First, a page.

Bunni: How We First Met Review

Bunni: How We First Met is an incredibly simple resource management game that never really gets too busy or complicated. The mechanics in the game are easy to pick up, and the world size and variety of items offer just the right amount of variety to keep you bouncing from one area to another to check on your workers and further expand your dominion. It may seem simple by genre standards, but simple is something that’s certainly welcome in a world of traditionally all-consuming resource sims.
As the game begins you’ll awaken on a small island, all alone save for a helpful ghost. The island was once populated with bunni’s such as yourself, and the ghost will serve as your tutorial to help you restore your land to its previous glory. You’ll quickly discover your first set of resources — a forest, a mill, and a bunni house. You’ll use the bunni house to make bunnis and put them to work at the mill harvesting the forest. It’s this simple three-step dynamic that defines almost everything you’ll be doing in Bunni: How We First Met.
Harvesting materials like wood, rock and gold isn’t all you’ll be doing in the game. These resources will be spent to do things like open up new areas, build stores that offer new items, and help fend off the occasional deer or monster. New little pieces of gameplay evolve as you unlock new sections of the game. As time goes on you’ll be introduced to fruit trees that will feed your bunni’s and provide bonuses, new characters that you can interact with and solve teeny tiny quests for, and decorations that will improve the overall look of the place. These little introductions of new twists help to keep things moving along at a good pace without ever feeling stale.
The gameplay never really changes all that drastically, but there’s enough here to keep things fun for as long a period of time as you’re looking to commit. The only real downside here is the lack of payoff. Bunni: How We First Met doesn’t really offer any sort of a long term goal and it never really ends. There are 24 short term goals in the game that they refer to as “motes,” but they don’t really provide the big picture story that’s needed here.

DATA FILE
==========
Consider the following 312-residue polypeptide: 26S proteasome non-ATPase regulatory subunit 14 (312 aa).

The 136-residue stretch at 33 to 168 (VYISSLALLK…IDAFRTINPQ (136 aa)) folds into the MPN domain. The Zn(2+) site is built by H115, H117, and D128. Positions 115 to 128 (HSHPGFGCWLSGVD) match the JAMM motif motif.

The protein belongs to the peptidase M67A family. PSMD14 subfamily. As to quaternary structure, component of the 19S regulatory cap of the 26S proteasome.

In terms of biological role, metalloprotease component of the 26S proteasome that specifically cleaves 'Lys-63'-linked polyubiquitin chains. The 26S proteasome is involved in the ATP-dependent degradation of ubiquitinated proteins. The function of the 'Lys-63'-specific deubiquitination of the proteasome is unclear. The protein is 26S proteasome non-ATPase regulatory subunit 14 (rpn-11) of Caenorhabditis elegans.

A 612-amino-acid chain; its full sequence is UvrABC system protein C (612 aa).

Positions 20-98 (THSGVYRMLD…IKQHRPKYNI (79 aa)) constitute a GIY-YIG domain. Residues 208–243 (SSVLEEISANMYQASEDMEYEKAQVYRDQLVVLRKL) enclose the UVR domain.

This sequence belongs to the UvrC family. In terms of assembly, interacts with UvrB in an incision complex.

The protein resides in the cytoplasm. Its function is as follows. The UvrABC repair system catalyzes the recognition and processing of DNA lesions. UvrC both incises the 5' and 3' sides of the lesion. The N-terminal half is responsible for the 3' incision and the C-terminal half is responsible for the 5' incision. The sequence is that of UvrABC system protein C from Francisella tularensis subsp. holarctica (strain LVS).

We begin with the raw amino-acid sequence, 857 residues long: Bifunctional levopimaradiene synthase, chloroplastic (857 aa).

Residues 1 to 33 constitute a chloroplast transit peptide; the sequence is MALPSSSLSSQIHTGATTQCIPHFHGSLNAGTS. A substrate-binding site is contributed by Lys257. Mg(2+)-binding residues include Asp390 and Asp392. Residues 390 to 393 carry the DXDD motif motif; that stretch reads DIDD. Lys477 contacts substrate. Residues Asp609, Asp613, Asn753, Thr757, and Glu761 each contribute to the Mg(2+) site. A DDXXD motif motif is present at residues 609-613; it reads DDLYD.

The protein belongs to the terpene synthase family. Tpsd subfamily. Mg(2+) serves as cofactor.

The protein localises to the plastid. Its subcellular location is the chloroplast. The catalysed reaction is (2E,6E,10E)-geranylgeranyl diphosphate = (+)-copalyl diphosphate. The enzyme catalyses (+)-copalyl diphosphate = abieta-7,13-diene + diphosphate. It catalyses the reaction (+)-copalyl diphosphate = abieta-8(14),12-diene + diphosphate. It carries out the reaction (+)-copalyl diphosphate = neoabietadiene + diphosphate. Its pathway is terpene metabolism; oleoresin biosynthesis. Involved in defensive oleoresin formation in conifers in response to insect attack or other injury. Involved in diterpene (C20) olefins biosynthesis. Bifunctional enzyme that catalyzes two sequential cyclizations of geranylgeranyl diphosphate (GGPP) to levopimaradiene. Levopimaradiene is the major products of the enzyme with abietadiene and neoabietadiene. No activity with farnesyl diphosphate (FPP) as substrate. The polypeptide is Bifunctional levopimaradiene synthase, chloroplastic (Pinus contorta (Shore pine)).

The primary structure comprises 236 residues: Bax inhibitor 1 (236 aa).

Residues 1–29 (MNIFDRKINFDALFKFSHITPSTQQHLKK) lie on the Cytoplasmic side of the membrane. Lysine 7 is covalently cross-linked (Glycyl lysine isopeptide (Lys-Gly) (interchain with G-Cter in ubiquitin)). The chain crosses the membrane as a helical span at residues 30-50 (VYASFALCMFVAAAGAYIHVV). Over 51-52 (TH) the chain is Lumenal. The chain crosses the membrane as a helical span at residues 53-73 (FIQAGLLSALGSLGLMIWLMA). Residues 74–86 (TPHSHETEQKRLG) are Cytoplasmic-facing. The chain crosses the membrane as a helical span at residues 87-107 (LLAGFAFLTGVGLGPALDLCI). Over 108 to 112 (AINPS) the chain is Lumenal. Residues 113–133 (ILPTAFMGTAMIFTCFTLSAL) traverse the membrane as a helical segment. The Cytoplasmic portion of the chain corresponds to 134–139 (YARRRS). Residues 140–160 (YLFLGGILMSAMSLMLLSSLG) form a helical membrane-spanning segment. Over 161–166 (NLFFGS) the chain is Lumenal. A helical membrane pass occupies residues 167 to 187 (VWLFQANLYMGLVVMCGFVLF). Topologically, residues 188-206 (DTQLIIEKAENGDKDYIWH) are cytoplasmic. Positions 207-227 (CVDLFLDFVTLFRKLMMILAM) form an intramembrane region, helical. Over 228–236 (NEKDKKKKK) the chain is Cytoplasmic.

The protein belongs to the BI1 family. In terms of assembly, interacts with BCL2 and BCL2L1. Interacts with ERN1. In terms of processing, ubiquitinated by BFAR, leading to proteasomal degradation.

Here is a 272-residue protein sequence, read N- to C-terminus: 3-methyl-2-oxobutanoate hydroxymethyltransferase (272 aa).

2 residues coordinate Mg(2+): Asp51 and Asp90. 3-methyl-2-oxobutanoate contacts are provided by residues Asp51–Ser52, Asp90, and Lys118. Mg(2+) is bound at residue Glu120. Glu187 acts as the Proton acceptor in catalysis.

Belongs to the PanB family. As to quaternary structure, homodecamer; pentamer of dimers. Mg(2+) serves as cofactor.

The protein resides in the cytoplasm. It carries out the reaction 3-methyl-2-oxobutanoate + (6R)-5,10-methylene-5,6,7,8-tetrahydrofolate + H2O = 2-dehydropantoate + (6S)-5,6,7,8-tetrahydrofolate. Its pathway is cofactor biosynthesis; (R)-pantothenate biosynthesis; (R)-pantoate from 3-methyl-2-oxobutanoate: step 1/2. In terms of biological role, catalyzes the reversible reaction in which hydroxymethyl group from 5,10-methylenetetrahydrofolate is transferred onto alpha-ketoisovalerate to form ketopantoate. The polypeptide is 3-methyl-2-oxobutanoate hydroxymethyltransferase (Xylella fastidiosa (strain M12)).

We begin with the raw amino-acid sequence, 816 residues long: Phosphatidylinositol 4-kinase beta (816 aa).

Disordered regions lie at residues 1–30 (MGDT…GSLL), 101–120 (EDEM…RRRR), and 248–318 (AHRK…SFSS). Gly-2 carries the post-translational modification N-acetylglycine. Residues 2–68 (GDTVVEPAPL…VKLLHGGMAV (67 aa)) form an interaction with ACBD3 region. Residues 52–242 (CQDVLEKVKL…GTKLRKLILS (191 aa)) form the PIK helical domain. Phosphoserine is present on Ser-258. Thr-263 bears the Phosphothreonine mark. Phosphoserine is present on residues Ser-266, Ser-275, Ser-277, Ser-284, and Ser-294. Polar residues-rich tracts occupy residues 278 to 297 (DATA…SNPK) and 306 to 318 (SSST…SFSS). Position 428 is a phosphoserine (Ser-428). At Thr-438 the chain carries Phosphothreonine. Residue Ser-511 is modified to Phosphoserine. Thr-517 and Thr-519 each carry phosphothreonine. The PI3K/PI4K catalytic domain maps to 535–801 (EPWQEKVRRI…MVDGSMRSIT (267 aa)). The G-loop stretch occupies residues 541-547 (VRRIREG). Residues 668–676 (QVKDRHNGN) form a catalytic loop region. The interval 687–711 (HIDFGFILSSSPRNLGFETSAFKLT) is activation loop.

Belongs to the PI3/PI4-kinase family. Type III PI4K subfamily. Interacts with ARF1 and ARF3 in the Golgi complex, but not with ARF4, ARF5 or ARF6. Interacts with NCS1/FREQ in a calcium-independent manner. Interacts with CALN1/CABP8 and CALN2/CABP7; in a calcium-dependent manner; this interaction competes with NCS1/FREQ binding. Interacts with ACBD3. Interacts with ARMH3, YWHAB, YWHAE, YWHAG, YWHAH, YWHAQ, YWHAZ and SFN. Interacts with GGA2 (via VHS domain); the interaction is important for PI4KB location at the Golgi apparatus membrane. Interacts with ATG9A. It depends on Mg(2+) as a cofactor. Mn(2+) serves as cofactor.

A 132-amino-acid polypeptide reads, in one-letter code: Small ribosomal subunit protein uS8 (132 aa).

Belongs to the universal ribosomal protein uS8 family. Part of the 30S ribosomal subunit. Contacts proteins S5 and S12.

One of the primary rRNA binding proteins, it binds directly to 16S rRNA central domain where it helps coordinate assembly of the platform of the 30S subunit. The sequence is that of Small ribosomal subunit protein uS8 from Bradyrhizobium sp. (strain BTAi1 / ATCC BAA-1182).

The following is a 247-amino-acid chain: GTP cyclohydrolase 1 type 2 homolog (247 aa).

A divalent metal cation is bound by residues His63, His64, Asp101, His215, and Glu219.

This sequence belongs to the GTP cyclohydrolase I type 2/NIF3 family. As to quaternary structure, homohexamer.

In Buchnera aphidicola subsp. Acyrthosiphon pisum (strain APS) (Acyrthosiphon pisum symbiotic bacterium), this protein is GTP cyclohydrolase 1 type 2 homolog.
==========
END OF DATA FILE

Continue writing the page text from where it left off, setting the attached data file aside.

You’ll earn these motes for accomplishing things like opening a certain kind of store, buying gifts for your girlfriend or visiting the Bunni forums. Collecting these motes helps to give the game a sense of purpose, but once you’ve done that there’s really nowhere left to go. You can continue harvesting and battling deer, but there’s not much point. The problem with Bunni is that the game lacks any kind of cohesive story or closure, so you never really know when to stop or what to do once you have all the motes. While there is one big event towards the end, it’s just not enough to make you feel like it’s part of a larger story.
Fans of other simple resource games like A Kingdom for Keflings or Little King Story will feel right at home with Bunni: How We First Met. It’s a fun little way to pass the time, even if the gameplay isn’t purpose-driven. The lack of a “big picture” approach definitely hurts Bunni, but not so much that you should skip it. Even without a destination, you’ll likely enjoy the ride that Bunni: How We First Met has to offer.

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